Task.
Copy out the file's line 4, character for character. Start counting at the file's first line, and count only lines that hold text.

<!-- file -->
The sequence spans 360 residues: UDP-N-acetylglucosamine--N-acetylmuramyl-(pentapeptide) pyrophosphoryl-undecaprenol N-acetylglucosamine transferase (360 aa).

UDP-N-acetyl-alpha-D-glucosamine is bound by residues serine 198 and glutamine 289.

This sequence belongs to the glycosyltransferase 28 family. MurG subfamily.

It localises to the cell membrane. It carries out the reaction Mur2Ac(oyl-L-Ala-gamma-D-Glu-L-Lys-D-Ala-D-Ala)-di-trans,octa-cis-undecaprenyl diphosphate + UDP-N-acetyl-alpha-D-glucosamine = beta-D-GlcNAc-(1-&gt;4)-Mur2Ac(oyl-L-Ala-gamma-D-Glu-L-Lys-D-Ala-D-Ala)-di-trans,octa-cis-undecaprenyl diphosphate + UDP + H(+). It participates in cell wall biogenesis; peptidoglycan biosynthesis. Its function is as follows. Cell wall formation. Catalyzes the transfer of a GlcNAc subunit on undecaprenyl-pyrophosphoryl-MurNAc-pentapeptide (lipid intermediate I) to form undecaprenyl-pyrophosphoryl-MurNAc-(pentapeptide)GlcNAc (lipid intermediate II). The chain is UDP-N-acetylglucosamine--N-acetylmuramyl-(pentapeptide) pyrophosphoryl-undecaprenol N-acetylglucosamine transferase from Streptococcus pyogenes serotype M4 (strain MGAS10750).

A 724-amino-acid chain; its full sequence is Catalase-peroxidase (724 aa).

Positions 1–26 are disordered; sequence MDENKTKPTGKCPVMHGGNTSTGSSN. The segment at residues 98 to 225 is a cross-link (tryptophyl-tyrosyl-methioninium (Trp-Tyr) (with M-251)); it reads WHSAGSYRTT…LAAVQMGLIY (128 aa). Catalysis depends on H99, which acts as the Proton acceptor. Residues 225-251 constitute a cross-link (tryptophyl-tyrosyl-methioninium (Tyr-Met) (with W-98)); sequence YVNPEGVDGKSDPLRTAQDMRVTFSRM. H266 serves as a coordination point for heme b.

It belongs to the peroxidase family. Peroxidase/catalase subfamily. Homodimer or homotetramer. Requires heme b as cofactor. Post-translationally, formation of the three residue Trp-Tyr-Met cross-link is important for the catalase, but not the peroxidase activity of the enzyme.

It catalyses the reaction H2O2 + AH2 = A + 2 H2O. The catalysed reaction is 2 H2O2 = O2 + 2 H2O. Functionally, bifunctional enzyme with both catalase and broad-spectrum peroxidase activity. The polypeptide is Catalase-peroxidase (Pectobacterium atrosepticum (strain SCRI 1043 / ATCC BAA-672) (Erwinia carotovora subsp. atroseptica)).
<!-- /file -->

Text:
It localises to the cell membrane. It carries out the reaction Mur2Ac(oyl-L-Ala-gamma-D-Glu-L-Lys-D-Ala-D-Ala)-di-trans,octa-cis-undecaprenyl diphosphate + UDP-N-acetyl-alpha-D-glucosamine = beta-D-GlcNAc-(1-&gt;4)-Mur2Ac(oyl-L-Ala-gamma-D-Glu-L-Lys-D-Ala-D-Ala)-di-trans,octa-cis-undecaprenyl diphosphate + UDP + H(+). It participates in cell wall biogenesis; peptidoglycan biosynthesis. Its function is as follows. Cell wall formation. Catalyzes the transfer of a GlcNAc subunit on undecaprenyl-pyrophosphoryl-MurNAc-pentapeptide (lipid intermediate I) to form undecaprenyl-pyrophosphoryl-MurNAc-(pentapeptide)GlcNAc (lipid intermediate II). The chain is UDP-N-acetylglucosamine--N-acetylmuramyl-(pentapeptide) pyrophosphoryl-undecaprenol N-acetylglucosamine transferase from Streptococcus pyogenes serotype M4 (strain MGAS10750).